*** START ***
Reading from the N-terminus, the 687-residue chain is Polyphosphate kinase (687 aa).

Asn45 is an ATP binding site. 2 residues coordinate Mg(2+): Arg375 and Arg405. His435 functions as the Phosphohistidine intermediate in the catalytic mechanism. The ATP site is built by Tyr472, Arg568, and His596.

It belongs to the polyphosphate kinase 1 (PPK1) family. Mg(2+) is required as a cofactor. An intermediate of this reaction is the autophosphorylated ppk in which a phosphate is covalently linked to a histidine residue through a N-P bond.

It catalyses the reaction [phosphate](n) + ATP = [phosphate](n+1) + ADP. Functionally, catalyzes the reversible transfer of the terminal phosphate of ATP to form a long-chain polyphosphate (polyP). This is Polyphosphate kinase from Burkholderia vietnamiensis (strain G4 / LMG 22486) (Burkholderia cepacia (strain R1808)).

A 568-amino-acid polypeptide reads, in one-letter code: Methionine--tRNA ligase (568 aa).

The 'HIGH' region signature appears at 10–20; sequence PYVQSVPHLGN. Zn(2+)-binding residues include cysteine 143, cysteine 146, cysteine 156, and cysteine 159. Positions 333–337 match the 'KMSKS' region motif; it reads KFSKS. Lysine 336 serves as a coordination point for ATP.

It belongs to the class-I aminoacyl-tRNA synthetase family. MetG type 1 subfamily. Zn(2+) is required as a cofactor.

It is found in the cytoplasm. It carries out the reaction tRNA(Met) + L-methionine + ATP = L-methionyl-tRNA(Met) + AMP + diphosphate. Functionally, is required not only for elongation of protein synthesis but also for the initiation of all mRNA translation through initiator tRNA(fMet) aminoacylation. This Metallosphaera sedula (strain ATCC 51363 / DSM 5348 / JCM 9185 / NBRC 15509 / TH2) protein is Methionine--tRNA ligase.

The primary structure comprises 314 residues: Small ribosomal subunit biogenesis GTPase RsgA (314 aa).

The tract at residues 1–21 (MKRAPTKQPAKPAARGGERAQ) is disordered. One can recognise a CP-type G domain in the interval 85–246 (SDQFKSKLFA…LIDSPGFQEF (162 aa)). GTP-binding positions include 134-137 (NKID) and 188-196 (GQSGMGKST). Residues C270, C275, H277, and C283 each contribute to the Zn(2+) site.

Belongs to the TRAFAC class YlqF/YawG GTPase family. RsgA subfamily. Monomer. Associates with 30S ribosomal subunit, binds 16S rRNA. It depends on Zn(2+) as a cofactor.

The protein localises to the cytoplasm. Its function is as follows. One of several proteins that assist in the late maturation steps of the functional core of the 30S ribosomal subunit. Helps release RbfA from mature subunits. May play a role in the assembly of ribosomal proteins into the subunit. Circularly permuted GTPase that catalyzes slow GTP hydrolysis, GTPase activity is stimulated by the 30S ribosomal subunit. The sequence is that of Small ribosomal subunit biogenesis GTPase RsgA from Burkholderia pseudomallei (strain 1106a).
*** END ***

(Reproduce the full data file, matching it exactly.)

Reading from the N-terminus, the 687-residue chain is Polyphosphate kinase (687 aa).

Asn45 is an ATP binding site. 2 residues coordinate Mg(2+): Arg375 and Arg405. His435 functions as the Phosphohistidine intermediate in the catalytic mechanism. The ATP site is built by Tyr472, Arg568, and His596.

It belongs to the polyphosphate kinase 1 (PPK1) family. Mg(2+) is required as a cofactor. An intermediate of this reaction is the autophosphorylated ppk in which a phosphate is covalently linked to a histidine residue through a N-P bond.

It catalyses the reaction [phosphate](n) + ATP = [phosphate](n+1) + ADP. Functionally, catalyzes the reversible transfer of the terminal phosphate of ATP to form a long-chain polyphosphate (polyP). This is Polyphosphate kinase from Burkholderia vietnamiensis (strain G4 / LMG 22486) (Burkholderia cepacia (strain R1808)).

A 568-amino-acid polypeptide reads, in one-letter code: Methionine--tRNA ligase (568 aa).

The 'HIGH' region signature appears at 10–20; sequence PYVQSVPHLGN. Zn(2+)-binding residues include cysteine 143, cysteine 146, cysteine 156, and cysteine 159. Positions 333–337 match the 'KMSKS' region motif; it reads KFSKS. Lysine 336 serves as a coordination point for ATP.

It belongs to the class-I aminoacyl-tRNA synthetase family. MetG type 1 subfamily. Zn(2+) is required as a cofactor.

It is found in the cytoplasm. It carries out the reaction tRNA(Met) + L-methionine + ATP = L-methionyl-tRNA(Met) + AMP + diphosphate. Functionally, is required not only for elongation of protein synthesis but also for the initiation of all mRNA translation through initiator tRNA(fMet) aminoacylation. This Metallosphaera sedula (strain ATCC 51363 / DSM 5348 / JCM 9185 / NBRC 15509 / TH2) protein is Methionine--tRNA ligase.

The primary structure comprises 314 residues: Small ribosomal subunit biogenesis GTPase RsgA (314 aa).

The tract at residues 1–21 (MKRAPTKQPAKPAARGGERAQ) is disordered. One can recognise a CP-type G domain in the interval 85–246 (SDQFKSKLFA…LIDSPGFQEF (162 aa)). GTP-binding positions include 134-137 (NKID) and 188-196 (GQSGMGKST). Residues C270, C275, H277, and C283 each contribute to the Zn(2+) site.

Belongs to the TRAFAC class YlqF/YawG GTPase family. RsgA subfamily. Monomer. Associates with 30S ribosomal subunit, binds 16S rRNA. It depends on Zn(2+) as a cofactor.

The protein localises to the cytoplasm. Its function is as follows. One of several proteins that assist in the late maturation steps of the functional core of the 30S ribosomal subunit. Helps release RbfA from mature subunits. May play a role in the assembly of ribosomal proteins into the subunit. Circularly permuted GTPase that catalyzes slow GTP hydrolysis, GTPase activity is stimulated by the 30S ribosomal subunit. The sequence is that of Small ribosomal subunit biogenesis GTPase RsgA from Burkholderia pseudomallei (strain 1106a).